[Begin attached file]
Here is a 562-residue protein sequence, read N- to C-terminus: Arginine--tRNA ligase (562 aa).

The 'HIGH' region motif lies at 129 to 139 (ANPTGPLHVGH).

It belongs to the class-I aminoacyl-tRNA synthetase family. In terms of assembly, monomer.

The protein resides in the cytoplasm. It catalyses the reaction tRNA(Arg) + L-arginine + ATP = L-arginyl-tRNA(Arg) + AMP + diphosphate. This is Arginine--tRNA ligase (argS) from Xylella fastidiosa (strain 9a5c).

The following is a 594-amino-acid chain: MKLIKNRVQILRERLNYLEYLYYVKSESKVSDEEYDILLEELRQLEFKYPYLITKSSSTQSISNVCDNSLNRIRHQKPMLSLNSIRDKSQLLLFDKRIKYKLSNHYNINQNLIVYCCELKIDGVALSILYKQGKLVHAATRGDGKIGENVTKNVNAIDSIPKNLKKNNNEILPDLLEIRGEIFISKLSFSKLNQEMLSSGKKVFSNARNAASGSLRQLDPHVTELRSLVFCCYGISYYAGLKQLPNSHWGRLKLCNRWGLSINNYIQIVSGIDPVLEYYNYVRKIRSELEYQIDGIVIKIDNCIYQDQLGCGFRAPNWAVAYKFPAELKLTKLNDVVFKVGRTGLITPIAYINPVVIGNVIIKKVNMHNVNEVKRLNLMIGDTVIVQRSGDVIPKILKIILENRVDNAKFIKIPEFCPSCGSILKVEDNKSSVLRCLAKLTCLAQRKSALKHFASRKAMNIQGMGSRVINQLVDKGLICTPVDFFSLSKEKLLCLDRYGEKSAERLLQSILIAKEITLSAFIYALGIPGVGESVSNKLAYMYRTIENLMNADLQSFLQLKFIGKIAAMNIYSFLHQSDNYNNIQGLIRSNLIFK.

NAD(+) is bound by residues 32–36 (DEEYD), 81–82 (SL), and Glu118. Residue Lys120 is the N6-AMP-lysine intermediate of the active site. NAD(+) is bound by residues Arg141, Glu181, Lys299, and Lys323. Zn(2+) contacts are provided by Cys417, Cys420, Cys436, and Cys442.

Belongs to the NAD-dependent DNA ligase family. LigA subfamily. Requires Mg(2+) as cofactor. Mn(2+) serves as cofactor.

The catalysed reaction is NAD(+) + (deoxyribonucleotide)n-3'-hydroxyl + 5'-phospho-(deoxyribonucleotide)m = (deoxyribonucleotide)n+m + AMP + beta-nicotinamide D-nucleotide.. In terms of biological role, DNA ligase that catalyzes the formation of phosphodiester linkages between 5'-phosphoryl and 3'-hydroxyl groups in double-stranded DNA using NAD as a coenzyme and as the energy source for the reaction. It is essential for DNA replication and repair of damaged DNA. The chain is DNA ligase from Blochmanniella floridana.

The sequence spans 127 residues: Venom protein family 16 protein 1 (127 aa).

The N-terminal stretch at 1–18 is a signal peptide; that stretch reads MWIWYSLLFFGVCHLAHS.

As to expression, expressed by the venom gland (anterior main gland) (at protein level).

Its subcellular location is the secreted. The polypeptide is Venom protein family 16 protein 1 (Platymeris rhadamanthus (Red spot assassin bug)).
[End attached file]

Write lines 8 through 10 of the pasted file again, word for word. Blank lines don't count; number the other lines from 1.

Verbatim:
The catalysed reaction is NAD(+) + (deoxyribonucleotide)n-3'-hydroxyl + 5'-phospho-(deoxyribonucleotide)m = (deoxyribonucleotide)n+m + AMP + beta-nicotinamide D-nucleotide.. In terms of biological role, DNA ligase that catalyzes the formation of phosphodiester linkages between 5'-phosphoryl and 3'-hydroxyl groups in double-stranded DNA using NAD as a coenzyme and as the energy source for the reaction. It is essential for DNA replication and repair of damaged DNA. The chain is DNA ligase from Blochmanniella floridana.

The sequence spans 127 residues: Venom protein family 16 protein 1 (127 aa).

The N-terminal stretch at 1–18 is a signal peptide; that stretch reads MWIWYSLLFFGVCHLAHS.